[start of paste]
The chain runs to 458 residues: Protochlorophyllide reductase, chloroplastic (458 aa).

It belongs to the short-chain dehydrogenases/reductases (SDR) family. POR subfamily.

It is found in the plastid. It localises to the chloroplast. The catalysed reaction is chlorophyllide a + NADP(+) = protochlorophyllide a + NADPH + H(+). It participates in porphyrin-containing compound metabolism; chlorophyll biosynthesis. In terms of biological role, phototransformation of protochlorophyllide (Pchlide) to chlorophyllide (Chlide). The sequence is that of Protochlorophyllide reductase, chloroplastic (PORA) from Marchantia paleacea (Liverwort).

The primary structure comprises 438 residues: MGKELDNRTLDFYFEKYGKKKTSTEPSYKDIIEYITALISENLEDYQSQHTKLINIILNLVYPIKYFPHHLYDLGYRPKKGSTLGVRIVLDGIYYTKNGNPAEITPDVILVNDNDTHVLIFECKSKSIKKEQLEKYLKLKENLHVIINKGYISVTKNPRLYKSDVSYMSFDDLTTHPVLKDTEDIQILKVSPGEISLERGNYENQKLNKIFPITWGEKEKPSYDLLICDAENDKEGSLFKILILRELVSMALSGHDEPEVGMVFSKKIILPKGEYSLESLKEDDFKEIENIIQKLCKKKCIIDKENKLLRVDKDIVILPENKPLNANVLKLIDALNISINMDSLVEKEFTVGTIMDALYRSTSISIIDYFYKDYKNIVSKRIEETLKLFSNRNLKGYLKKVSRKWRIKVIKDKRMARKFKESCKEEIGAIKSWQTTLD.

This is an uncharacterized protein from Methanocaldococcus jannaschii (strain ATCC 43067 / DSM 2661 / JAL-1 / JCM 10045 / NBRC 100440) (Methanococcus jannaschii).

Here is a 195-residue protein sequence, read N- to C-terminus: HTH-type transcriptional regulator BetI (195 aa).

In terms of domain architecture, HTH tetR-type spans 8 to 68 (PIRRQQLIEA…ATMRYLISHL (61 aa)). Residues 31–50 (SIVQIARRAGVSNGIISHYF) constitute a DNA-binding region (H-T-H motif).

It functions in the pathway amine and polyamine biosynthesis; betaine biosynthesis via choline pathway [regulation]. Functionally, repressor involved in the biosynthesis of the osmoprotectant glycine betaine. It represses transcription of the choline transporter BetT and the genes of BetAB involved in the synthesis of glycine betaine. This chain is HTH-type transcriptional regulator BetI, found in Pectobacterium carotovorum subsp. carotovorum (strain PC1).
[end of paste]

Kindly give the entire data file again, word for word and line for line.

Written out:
The chain runs to 458 residues: Protochlorophyllide reductase, chloroplastic (458 aa).

It belongs to the short-chain dehydrogenases/reductases (SDR) family. POR subfamily.

It is found in the plastid. It localises to the chloroplast. The catalysed reaction is chlorophyllide a + NADP(+) = protochlorophyllide a + NADPH + H(+). It participates in porphyrin-containing compound metabolism; chlorophyll biosynthesis. In terms of biological role, phototransformation of protochlorophyllide (Pchlide) to chlorophyllide (Chlide). The sequence is that of Protochlorophyllide reductase, chloroplastic (PORA) from Marchantia paleacea (Liverwort).

The primary structure comprises 438 residues: MGKELDNRTLDFYFEKYGKKKTSTEPSYKDIIEYITALISENLEDYQSQHTKLINIILNLVYPIKYFPHHLYDLGYRPKKGSTLGVRIVLDGIYYTKNGNPAEITPDVILVNDNDTHVLIFECKSKSIKKEQLEKYLKLKENLHVIINKGYISVTKNPRLYKSDVSYMSFDDLTTHPVLKDTEDIQILKVSPGEISLERGNYENQKLNKIFPITWGEKEKPSYDLLICDAENDKEGSLFKILILRELVSMALSGHDEPEVGMVFSKKIILPKGEYSLESLKEDDFKEIENIIQKLCKKKCIIDKENKLLRVDKDIVILPENKPLNANVLKLIDALNISINMDSLVEKEFTVGTIMDALYRSTSISIIDYFYKDYKNIVSKRIEETLKLFSNRNLKGYLKKVSRKWRIKVIKDKRMARKFKESCKEEIGAIKSWQTTLD.

This is an uncharacterized protein from Methanocaldococcus jannaschii (strain ATCC 43067 / DSM 2661 / JAL-1 / JCM 10045 / NBRC 100440) (Methanococcus jannaschii).

Here is a 195-residue protein sequence, read N- to C-terminus: HTH-type transcriptional regulator BetI (195 aa).

In terms of domain architecture, HTH tetR-type spans 8 to 68 (PIRRQQLIEA…ATMRYLISHL (61 aa)). Residues 31–50 (SIVQIARRAGVSNGIISHYF) constitute a DNA-binding region (H-T-H motif).

It functions in the pathway amine and polyamine biosynthesis; betaine biosynthesis via choline pathway [regulation]. Functionally, repressor involved in the biosynthesis of the osmoprotectant glycine betaine. It represses transcription of the choline transporter BetT and the genes of BetAB involved in the synthesis of glycine betaine. This chain is HTH-type transcriptional regulator BetI, found in Pectobacterium carotovorum subsp. carotovorum (strain PC1).